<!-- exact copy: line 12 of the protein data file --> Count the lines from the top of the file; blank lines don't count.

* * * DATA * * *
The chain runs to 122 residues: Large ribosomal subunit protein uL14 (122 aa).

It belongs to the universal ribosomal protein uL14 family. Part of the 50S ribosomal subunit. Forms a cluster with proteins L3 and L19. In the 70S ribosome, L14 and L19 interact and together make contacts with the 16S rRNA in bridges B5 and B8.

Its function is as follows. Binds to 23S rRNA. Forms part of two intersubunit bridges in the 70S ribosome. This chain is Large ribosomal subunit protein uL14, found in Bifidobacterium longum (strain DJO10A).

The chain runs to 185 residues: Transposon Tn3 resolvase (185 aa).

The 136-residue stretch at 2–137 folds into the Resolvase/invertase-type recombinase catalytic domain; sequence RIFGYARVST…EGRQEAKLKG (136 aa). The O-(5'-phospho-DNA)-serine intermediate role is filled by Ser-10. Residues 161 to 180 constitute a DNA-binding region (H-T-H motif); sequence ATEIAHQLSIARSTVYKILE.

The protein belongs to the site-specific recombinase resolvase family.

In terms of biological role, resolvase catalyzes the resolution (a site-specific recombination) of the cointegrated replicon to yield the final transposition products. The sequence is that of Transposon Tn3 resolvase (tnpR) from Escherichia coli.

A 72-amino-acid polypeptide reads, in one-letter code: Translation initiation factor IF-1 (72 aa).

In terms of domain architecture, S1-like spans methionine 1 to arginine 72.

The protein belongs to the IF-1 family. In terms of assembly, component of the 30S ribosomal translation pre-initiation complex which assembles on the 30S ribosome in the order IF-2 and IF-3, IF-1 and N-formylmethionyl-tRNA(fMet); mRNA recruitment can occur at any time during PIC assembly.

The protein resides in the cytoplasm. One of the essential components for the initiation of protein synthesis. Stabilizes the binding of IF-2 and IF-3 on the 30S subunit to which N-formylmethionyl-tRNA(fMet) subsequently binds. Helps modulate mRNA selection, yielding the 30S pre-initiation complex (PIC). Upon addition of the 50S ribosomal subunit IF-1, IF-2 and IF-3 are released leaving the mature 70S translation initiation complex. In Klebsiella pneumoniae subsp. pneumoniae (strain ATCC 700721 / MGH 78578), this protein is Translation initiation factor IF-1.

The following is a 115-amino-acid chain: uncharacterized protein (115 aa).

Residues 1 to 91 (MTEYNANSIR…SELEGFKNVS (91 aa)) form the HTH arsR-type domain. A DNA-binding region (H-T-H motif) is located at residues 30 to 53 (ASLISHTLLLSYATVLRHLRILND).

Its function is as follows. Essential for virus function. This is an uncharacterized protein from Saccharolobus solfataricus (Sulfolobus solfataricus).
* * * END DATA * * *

The following is a 115-amino-acid chain: uncharacterized protein (115 aa).